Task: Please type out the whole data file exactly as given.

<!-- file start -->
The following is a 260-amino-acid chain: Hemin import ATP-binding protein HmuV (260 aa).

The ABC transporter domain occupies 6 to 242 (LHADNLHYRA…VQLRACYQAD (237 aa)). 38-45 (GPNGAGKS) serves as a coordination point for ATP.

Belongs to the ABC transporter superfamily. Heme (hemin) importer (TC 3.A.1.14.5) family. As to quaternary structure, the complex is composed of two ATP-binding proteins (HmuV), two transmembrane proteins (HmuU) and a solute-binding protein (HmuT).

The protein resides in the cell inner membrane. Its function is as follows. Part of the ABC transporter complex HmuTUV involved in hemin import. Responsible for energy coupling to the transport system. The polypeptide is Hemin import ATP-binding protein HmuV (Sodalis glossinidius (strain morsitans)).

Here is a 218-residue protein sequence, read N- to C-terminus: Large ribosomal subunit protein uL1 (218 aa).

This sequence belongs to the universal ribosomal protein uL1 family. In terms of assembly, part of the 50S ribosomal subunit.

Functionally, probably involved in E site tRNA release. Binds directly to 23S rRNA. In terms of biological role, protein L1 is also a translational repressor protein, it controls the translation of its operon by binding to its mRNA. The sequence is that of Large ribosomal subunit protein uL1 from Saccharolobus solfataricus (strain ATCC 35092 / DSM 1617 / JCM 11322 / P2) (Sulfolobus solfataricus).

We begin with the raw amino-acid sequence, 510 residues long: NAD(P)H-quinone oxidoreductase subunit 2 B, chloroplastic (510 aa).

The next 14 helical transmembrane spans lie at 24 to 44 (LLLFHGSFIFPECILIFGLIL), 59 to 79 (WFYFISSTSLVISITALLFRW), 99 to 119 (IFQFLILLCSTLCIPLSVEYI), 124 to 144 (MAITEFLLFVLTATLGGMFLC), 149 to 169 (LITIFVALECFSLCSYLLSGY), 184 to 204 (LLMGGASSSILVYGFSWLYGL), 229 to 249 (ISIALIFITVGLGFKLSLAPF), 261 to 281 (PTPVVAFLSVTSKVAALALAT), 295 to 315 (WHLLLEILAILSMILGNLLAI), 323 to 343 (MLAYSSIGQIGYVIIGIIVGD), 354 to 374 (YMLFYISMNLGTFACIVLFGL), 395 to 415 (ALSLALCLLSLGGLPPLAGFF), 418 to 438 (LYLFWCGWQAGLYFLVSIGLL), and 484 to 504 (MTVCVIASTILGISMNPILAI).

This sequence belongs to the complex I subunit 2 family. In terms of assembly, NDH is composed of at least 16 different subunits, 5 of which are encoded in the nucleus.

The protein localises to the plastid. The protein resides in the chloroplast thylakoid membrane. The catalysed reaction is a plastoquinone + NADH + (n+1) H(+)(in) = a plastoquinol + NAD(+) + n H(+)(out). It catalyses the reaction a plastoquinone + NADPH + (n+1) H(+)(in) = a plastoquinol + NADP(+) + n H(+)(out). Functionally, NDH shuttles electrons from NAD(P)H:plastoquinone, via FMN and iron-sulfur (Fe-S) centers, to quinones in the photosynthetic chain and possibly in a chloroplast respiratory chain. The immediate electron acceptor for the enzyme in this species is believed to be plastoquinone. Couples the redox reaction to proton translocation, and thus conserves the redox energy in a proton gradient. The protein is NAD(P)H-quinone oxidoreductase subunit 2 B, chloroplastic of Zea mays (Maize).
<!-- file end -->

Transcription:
The following is a 260-amino-acid chain: Hemin import ATP-binding protein HmuV (260 aa).

The ABC transporter domain occupies 6 to 242 (LHADNLHYRA…VQLRACYQAD (237 aa)). 38-45 (GPNGAGKS) serves as a coordination point for ATP.

Belongs to the ABC transporter superfamily. Heme (hemin) importer (TC 3.A.1.14.5) family. As to quaternary structure, the complex is composed of two ATP-binding proteins (HmuV), two transmembrane proteins (HmuU) and a solute-binding protein (HmuT).

The protein resides in the cell inner membrane. Its function is as follows. Part of the ABC transporter complex HmuTUV involved in hemin import. Responsible for energy coupling to the transport system. The polypeptide is Hemin import ATP-binding protein HmuV (Sodalis glossinidius (strain morsitans)).

Here is a 218-residue protein sequence, read N- to C-terminus: Large ribosomal subunit protein uL1 (218 aa).

This sequence belongs to the universal ribosomal protein uL1 family. In terms of assembly, part of the 50S ribosomal subunit.

Functionally, probably involved in E site tRNA release. Binds directly to 23S rRNA. In terms of biological role, protein L1 is also a translational repressor protein, it controls the translation of its operon by binding to its mRNA. The sequence is that of Large ribosomal subunit protein uL1 from Saccharolobus solfataricus (strain ATCC 35092 / DSM 1617 / JCM 11322 / P2) (Sulfolobus solfataricus).

We begin with the raw amino-acid sequence, 510 residues long: NAD(P)H-quinone oxidoreductase subunit 2 B, chloroplastic (510 aa).

The next 14 helical transmembrane spans lie at 24 to 44 (LLLFHGSFIFPECILIFGLIL), 59 to 79 (WFYFISSTSLVISITALLFRW), 99 to 119 (IFQFLILLCSTLCIPLSVEYI), 124 to 144 (MAITEFLLFVLTATLGGMFLC), 149 to 169 (LITIFVALECFSLCSYLLSGY), 184 to 204 (LLMGGASSSILVYGFSWLYGL), 229 to 249 (ISIALIFITVGLGFKLSLAPF), 261 to 281 (PTPVVAFLSVTSKVAALALAT), 295 to 315 (WHLLLEILAILSMILGNLLAI), 323 to 343 (MLAYSSIGQIGYVIIGIIVGD), 354 to 374 (YMLFYISMNLGTFACIVLFGL), 395 to 415 (ALSLALCLLSLGGLPPLAGFF), 418 to 438 (LYLFWCGWQAGLYFLVSIGLL), and 484 to 504 (MTVCVIASTILGISMNPILAI).

This sequence belongs to the complex I subunit 2 family. In terms of assembly, NDH is composed of at least 16 different subunits, 5 of which are encoded in the nucleus.

The protein localises to the plastid. The protein resides in the chloroplast thylakoid membrane. The catalysed reaction is a plastoquinone + NADH + (n+1) H(+)(in) = a plastoquinol + NAD(+) + n H(+)(out). It catalyses the reaction a plastoquinone + NADPH + (n+1) H(+)(in) = a plastoquinol + NADP(+) + n H(+)(out). Functionally, NDH shuttles electrons from NAD(P)H:plastoquinone, via FMN and iron-sulfur (Fe-S) centers, to quinones in the photosynthetic chain and possibly in a chloroplast respiratory chain. The immediate electron acceptor for the enzyme in this species is believed to be plastoquinone. Couples the redox reaction to proton translocation, and thus conserves the redox energy in a proton gradient. The protein is NAD(P)H-quinone oxidoreductase subunit 2 B, chloroplastic of Zea mays (Maize).